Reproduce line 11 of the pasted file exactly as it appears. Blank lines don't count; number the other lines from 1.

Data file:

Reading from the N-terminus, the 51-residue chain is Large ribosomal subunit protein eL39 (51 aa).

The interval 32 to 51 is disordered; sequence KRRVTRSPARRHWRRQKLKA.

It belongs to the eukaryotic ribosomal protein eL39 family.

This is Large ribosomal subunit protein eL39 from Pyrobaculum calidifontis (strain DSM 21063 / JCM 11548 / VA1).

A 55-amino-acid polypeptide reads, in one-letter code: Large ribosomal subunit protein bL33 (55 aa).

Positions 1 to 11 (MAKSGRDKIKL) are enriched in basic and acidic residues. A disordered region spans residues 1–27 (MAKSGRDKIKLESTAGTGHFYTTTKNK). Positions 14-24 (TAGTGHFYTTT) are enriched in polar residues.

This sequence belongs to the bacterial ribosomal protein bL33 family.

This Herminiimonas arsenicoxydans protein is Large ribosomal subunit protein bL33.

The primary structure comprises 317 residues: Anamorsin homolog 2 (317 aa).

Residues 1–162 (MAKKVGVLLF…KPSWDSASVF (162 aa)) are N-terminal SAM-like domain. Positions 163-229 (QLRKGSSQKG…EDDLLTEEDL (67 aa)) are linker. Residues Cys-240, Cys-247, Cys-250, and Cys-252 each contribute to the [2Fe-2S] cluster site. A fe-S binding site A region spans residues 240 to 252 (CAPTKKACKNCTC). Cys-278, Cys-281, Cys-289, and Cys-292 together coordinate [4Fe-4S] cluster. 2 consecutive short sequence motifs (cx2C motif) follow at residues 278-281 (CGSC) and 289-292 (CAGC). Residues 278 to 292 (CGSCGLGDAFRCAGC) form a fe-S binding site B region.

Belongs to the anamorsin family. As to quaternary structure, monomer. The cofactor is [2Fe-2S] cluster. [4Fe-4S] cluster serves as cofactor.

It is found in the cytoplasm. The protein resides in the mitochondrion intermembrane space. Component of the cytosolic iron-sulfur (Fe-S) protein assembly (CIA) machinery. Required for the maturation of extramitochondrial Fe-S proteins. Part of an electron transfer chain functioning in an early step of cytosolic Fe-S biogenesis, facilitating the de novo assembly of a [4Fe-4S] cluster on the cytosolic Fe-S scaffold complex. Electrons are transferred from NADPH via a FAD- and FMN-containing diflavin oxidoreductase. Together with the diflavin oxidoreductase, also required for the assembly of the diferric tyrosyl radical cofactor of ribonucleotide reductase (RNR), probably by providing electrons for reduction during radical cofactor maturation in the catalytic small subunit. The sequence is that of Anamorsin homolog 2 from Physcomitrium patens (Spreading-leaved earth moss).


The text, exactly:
Belongs to the anamorsin family. As to quaternary structure, monomer. The cofactor is [2Fe-2S] cluster. [4Fe-4S] cluster serves as cofactor.